According to some published reports there is an allegation that St. John's was not paying its mortgage to the diocese. If so, the bishop's remedy is a mortgage foreclosure in court, not a locksmith breaking into the rector's office with the parish secretary in tears watching it all. Even if the parish did not own the property, the bishop should afford them the same right a landlord gives a tenant who is not paying rent - an eviction proceeding. An evicting slumlord apparently has more respect for his tenant than this bishop has for this parish.
What Bishop Smith did last Wednesday against St. John's in Bristol, Connecticut would have been a felony in New York if it had been done against my parish.
Where is the voice of the presiding bishop, Frank Griswold, and the diocesan bishops of ECUSA reprimanding the actions of one of their own? Oliver Goldsmith, the Irish playwright, was on the mark when he wrote, "Silence gives consent." When we do not hear the revisionist bishops of ECUSA speaking out against this travesty, the reasonable assumption is that they quietly agree.
Rectors, wardens, vestry, and parish secretaries - beware! Faithful Episcopal parishes which refuse to bless same sex unions or accept homosexual bishops living with their lovers now need to take extraordinary measures to protect themselves against an unannounced takeover by the bishop. Do parishes need to install burglar alarms, have iron bars on their windows, encrypted computer records with off-site data storage, and the number of the local police department on the speed dial to protect themselves not against thieves in the night, but against their own bishop? Sadly a civil law attorney and a canon lawyer are now essential to every prudent parish.
Just when things cannot get worse in the Episcopal Church, they did.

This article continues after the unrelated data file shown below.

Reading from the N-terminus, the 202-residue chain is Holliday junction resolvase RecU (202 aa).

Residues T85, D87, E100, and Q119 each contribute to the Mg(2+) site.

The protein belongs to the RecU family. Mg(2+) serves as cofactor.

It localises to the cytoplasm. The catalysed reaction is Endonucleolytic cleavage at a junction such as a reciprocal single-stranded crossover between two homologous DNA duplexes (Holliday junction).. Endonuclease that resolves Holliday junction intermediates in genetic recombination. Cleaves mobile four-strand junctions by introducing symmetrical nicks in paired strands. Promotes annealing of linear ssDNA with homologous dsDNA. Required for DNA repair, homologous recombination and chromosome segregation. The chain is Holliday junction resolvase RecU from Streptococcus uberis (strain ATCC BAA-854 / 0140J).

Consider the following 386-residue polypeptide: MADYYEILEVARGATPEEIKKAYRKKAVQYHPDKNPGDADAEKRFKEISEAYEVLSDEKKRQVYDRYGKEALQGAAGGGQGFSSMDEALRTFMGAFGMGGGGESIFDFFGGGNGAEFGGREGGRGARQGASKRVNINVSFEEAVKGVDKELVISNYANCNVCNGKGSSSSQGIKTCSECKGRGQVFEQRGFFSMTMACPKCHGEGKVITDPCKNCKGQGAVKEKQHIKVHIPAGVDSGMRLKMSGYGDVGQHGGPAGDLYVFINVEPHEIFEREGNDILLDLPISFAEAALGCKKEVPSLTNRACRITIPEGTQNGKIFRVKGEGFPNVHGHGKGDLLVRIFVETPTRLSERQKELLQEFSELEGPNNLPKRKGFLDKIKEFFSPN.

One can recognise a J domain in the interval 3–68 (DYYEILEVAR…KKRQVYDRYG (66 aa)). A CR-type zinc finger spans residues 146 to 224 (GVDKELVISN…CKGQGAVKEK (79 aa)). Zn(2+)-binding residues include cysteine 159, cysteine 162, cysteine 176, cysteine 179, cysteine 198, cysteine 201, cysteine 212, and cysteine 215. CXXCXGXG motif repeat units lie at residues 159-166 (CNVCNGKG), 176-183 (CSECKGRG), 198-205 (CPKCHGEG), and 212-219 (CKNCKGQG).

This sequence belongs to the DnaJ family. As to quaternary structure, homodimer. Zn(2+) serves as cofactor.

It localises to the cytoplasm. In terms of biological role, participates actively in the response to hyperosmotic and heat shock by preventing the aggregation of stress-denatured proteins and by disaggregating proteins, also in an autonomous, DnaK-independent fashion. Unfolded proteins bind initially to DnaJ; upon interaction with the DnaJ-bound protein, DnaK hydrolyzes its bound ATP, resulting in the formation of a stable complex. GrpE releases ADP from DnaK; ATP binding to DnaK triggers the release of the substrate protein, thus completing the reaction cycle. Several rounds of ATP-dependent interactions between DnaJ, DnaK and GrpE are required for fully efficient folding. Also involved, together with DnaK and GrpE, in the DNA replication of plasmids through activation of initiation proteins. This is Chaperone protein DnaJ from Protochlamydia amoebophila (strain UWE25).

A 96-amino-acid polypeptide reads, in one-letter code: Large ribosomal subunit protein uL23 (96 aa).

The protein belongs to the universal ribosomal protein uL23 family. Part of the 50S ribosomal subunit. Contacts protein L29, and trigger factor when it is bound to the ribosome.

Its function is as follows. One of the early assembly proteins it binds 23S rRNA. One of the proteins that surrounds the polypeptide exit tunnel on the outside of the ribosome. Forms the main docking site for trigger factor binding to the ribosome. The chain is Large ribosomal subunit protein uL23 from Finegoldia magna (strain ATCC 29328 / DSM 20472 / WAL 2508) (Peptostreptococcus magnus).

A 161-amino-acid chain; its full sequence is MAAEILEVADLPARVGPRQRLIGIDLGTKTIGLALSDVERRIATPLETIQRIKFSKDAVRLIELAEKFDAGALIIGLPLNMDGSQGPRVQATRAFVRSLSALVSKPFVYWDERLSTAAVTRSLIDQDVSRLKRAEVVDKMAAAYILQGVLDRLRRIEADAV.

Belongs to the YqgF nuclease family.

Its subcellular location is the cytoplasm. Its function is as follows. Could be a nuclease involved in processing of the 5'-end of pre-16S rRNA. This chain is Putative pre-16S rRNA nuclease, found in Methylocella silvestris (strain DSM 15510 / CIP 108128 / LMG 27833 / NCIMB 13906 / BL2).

--Raymond Dague is a New York attorney and the chancellor of St. Andrew's Episcopal Church in Syracuse, New York, a parish of the Anglican Communion Network.
The Diocese does not own the property, in the case of the Diocse of Virginia.
In fact, Church of the Apostles, Fairfax City, has dared the Bishop to take it over - because they have a hefty mortgage on the property they are working on building a fund large enough so that they can go ahead and start building a new facility. They've said something like, "We'll give the Bishop the property, along with a million dollar debt that he won't have any way to pay" or similar words.
To date, Bishop Lee has taken a hands off position on the 6 large parishes in No. VA who have refused to give their "Diocesan tithe" for over a year now. I doubt that he would anticipate an inhibition "working" at any of these parishes.
But what horrifies me about Bishop Smith if the lack of voices decrying what he did.
Where, for instance, is Bishop John Howe, the Bishop of the Diocese of Central Florida? A conservative, orthodox Bishop - his voice hasn't been heard with regard to what this Bishop Smith did. Where is the outrage?